The other evening as I sat down with a new pen to fill my first page of a fresh journal, I remembered my first memories of creativity. In the late afternoon, just before Dad would come home from work, Mom would sit down on a tall stool in the kitchen. The stool was covered with contact paper that got changed out every year or so. And with the avocado green phone tucked between shoulder and ear, she would chat with one of her sisters or her friend Lynda.
Mom’s hands kept busy with lines, circles, stars, and curves. One hand held the page, while the other danced around on top of it, leaving an inked path showing its journey. The steady hand occasionally held a cigarette. I remember sitting at the bar in front of her, watching as she sat still. I watched, hypnotized by her ability to make so much happen while barely moving. Lower body posed and quiet, contrasted the busy-ness of her upper body. Mouth and mind engaged in conversation, while the two hands were like co-workers with separate tasks that sporadically depended on one another. The writing hand needed a partner to hold and move the page. The smoking hand needed the other to help with the lighter.
My little mind was fascinated by the show each hand put on. The drawing hand moved along the page, exposing lines that grew like an abundant garden out of my mother’s imagination. The smoking hand sat almost motionless while lines of smoke cascaded from it in a ballet of white seamless ribbons making their own doodle show in the air.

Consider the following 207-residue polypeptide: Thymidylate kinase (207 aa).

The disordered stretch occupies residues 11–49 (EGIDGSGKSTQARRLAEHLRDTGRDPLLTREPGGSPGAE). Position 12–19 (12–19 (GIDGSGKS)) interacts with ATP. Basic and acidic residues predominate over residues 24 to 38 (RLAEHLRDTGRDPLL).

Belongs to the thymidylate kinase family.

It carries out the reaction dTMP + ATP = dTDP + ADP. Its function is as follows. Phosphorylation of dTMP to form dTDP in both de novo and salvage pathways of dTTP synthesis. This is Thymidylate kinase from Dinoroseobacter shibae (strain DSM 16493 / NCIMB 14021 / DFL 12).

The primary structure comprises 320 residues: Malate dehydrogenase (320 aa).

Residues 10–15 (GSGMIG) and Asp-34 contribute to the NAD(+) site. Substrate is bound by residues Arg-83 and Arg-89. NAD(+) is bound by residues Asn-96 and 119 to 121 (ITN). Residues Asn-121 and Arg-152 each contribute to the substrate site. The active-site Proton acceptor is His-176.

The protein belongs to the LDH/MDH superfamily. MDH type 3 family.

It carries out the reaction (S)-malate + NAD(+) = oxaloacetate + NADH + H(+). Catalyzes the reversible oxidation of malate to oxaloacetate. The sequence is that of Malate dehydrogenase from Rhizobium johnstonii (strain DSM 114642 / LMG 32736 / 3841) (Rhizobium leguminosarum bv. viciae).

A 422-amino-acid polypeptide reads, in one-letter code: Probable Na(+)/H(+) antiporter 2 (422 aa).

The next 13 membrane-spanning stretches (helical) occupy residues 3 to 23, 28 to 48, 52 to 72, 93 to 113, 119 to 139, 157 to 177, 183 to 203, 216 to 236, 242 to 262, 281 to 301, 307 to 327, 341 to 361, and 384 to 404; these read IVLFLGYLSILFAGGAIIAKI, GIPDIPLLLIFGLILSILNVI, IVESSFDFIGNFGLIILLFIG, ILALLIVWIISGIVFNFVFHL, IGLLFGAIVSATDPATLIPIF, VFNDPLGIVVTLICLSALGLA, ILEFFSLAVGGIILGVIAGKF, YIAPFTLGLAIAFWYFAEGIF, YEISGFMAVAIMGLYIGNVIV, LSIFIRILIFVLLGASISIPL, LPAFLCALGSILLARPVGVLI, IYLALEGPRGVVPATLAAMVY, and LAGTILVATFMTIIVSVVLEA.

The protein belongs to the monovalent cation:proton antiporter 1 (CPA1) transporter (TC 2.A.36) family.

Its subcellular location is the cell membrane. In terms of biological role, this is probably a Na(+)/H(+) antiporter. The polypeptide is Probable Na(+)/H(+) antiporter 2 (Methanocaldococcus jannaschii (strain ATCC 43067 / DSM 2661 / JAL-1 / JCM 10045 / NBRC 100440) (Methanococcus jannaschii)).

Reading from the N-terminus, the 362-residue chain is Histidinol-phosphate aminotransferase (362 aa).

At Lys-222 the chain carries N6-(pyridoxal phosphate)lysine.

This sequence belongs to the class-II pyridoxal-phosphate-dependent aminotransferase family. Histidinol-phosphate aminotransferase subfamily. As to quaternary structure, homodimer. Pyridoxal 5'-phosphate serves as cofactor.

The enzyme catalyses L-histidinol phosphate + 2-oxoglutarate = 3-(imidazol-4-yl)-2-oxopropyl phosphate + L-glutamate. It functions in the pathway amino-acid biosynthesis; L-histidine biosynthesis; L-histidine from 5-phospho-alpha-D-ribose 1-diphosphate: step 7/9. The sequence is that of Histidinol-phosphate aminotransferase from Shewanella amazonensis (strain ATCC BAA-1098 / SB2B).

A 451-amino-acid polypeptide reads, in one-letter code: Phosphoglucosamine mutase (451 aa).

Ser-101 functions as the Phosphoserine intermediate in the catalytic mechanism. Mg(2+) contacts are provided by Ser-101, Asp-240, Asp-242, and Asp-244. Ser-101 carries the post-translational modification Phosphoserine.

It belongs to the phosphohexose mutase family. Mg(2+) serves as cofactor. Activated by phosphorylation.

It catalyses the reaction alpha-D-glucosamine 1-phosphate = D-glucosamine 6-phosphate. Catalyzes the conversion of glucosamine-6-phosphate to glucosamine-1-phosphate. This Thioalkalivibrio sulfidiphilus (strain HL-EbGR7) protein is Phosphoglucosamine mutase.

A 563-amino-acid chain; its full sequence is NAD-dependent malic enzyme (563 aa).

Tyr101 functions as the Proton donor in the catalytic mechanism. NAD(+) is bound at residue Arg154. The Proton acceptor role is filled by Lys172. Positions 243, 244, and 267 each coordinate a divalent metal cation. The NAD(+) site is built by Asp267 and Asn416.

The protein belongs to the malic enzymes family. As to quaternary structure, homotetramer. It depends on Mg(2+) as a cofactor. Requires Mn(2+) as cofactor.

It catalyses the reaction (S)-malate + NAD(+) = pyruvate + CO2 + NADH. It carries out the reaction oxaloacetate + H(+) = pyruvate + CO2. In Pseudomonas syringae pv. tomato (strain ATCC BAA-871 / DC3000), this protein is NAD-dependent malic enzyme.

This was her daily ritual. And my introduction to drawing. It wasn’t until college that I took up doodling for myself. She had passed away by then, and drawing became a way to get to know her, to step into her world. It also, to my surprise and delight, became a way of getting to know myself.
Doodling has been a constant companion for years. Some may call what I do drawing, and I suppose that would be accurate. But I like to call it what she called it. In that way it becomes something that will link me to her forever. I think she would like my doodle drawings, maybe even be as fascinated with them as I was with hers. Each of my drawings is a celebration of her and an acknowledgment of her never-diminished influence on me, of being a creative woman, just like Mom.